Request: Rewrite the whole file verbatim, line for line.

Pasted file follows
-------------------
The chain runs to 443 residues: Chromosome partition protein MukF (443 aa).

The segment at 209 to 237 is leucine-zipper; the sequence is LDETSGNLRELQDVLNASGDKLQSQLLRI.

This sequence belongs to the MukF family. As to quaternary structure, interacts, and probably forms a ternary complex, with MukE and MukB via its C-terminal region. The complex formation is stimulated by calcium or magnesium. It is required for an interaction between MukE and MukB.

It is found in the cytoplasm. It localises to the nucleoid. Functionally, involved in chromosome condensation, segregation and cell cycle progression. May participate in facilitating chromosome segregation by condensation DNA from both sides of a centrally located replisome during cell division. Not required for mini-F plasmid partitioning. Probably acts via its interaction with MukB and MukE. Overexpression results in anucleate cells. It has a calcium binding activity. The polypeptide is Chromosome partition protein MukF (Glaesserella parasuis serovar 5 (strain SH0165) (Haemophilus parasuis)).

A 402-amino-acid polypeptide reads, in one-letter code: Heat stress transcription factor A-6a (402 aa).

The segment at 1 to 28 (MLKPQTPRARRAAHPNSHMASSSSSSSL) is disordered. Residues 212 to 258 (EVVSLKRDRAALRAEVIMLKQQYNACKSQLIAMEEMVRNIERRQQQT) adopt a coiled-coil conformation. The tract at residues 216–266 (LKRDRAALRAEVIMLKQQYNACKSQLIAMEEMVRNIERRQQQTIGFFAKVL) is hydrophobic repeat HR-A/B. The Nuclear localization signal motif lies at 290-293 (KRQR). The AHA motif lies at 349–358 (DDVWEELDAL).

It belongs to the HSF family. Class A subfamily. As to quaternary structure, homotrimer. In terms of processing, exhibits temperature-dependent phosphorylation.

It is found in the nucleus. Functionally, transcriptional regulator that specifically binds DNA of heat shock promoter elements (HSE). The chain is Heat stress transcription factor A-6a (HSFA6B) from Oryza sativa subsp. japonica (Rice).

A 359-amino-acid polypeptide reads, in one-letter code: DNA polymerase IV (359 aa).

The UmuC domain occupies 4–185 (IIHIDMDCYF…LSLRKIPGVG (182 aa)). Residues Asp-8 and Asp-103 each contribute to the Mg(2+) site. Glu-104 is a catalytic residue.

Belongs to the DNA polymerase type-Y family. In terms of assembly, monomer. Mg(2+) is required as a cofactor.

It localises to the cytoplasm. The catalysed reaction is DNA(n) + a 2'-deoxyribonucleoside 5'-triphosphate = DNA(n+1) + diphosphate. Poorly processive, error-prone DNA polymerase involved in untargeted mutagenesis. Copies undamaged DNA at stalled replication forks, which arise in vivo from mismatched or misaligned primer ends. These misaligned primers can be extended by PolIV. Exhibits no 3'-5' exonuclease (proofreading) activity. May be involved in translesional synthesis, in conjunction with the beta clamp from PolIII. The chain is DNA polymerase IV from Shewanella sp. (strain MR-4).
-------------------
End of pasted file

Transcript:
The chain runs to 443 residues: Chromosome partition protein MukF (443 aa).

The segment at 209 to 237 is leucine-zipper; the sequence is LDETSGNLRELQDVLNASGDKLQSQLLRI.

This sequence belongs to the MukF family. As to quaternary structure, interacts, and probably forms a ternary complex, with MukE and MukB via its C-terminal region. The complex formation is stimulated by calcium or magnesium. It is required for an interaction between MukE and MukB.

It is found in the cytoplasm. It localises to the nucleoid. Functionally, involved in chromosome condensation, segregation and cell cycle progression. May participate in facilitating chromosome segregation by condensation DNA from both sides of a centrally located replisome during cell division. Not required for mini-F plasmid partitioning. Probably acts via its interaction with MukB and MukE. Overexpression results in anucleate cells. It has a calcium binding activity. The polypeptide is Chromosome partition protein MukF (Glaesserella parasuis serovar 5 (strain SH0165) (Haemophilus parasuis)).

A 402-amino-acid polypeptide reads, in one-letter code: Heat stress transcription factor A-6a (402 aa).

The segment at 1 to 28 (MLKPQTPRARRAAHPNSHMASSSSSSSL) is disordered. Residues 212 to 258 (EVVSLKRDRAALRAEVIMLKQQYNACKSQLIAMEEMVRNIERRQQQT) adopt a coiled-coil conformation. The tract at residues 216–266 (LKRDRAALRAEVIMLKQQYNACKSQLIAMEEMVRNIERRQQQTIGFFAKVL) is hydrophobic repeat HR-A/B. The Nuclear localization signal motif lies at 290-293 (KRQR). The AHA motif lies at 349–358 (DDVWEELDAL).

It belongs to the HSF family. Class A subfamily. As to quaternary structure, homotrimer. In terms of processing, exhibits temperature-dependent phosphorylation.

It is found in the nucleus. Functionally, transcriptional regulator that specifically binds DNA of heat shock promoter elements (HSE). The chain is Heat stress transcription factor A-6a (HSFA6B) from Oryza sativa subsp. japonica (Rice).

A 359-amino-acid polypeptide reads, in one-letter code: DNA polymerase IV (359 aa).

The UmuC domain occupies 4–185 (IIHIDMDCYF…LSLRKIPGVG (182 aa)). Residues Asp-8 and Asp-103 each contribute to the Mg(2+) site. Glu-104 is a catalytic residue.

Belongs to the DNA polymerase type-Y family. In terms of assembly, monomer. Mg(2+) is required as a cofactor.

It localises to the cytoplasm. The catalysed reaction is DNA(n) + a 2'-deoxyribonucleoside 5'-triphosphate = DNA(n+1) + diphosphate. Poorly processive, error-prone DNA polymerase involved in untargeted mutagenesis. Copies undamaged DNA at stalled replication forks, which arise in vivo from mismatched or misaligned primer ends. These misaligned primers can be extended by PolIV. Exhibits no 3'-5' exonuclease (proofreading) activity. May be involved in translesional synthesis, in conjunction with the beta clamp from PolIII. The chain is DNA polymerase IV from Shewanella sp. (strain MR-4).